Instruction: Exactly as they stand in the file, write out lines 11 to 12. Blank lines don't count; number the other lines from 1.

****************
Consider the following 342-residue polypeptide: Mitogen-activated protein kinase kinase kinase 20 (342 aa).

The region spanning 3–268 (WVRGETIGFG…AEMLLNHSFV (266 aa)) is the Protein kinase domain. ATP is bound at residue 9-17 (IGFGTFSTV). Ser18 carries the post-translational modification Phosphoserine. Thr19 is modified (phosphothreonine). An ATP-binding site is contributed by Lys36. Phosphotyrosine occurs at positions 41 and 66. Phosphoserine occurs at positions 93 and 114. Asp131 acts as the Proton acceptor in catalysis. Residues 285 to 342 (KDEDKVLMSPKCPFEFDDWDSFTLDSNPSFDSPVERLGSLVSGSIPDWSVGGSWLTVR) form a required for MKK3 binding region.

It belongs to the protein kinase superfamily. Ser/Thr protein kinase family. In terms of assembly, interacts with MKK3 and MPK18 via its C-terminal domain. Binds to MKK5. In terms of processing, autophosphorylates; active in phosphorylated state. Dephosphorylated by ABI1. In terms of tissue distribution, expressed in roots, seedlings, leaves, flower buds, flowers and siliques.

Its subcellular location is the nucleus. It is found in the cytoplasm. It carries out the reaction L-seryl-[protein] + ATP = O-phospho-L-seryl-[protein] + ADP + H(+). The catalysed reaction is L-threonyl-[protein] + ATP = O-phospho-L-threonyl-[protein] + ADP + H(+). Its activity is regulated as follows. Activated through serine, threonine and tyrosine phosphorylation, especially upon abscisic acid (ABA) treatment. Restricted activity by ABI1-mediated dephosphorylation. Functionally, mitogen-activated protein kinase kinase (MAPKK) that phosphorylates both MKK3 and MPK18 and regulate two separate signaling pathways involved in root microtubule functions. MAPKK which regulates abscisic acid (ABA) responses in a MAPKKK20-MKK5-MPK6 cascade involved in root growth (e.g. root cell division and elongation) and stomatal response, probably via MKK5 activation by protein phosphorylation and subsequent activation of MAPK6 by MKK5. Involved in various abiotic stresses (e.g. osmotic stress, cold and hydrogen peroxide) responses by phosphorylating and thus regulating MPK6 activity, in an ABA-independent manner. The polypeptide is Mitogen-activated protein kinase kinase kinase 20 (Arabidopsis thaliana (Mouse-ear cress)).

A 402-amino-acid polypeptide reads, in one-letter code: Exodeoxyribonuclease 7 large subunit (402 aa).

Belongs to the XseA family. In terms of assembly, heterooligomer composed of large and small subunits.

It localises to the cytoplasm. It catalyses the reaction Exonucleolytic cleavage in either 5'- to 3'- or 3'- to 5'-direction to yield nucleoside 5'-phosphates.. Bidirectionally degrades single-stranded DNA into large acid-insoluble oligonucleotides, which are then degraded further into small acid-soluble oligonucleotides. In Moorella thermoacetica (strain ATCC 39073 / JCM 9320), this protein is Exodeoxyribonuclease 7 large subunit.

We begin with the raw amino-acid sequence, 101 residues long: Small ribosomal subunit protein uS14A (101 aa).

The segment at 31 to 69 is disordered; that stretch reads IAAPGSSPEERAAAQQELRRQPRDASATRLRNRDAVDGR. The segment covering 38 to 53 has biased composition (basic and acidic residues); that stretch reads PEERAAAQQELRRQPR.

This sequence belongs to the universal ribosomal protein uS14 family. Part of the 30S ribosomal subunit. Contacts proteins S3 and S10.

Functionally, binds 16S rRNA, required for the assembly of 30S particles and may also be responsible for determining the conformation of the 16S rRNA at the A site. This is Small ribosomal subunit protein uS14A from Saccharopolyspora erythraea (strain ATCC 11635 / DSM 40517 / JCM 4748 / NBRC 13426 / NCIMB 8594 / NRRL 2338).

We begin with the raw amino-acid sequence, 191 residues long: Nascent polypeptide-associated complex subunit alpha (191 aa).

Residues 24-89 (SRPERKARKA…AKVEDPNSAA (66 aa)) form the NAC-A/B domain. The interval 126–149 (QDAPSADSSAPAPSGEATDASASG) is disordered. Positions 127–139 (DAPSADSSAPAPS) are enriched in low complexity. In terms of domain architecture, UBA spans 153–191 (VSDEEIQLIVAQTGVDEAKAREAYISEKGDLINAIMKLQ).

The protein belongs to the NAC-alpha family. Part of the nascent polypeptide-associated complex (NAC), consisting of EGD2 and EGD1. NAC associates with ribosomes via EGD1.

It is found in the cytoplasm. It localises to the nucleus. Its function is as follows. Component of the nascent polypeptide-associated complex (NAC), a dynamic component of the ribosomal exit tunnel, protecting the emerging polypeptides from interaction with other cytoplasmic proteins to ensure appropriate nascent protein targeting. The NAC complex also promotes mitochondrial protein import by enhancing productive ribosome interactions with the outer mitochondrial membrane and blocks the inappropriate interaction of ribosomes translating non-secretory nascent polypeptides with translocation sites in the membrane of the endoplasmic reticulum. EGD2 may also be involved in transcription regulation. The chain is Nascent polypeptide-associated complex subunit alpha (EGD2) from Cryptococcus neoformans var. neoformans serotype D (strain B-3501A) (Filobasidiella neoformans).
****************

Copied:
Functionally, binds 16S rRNA, required for the assembly of 30S particles and may also be responsible for determining the conformation of the 16S rRNA at the A site. This is Small ribosomal subunit protein uS14A from Saccharopolyspora erythraea (strain ATCC 11635 / DSM 40517 / JCM 4748 / NBRC 13426 / NCIMB 8594 / NRRL 2338).

We begin with the raw amino-acid sequence, 191 residues long: Nascent polypeptide-associated complex subunit alpha (191 aa).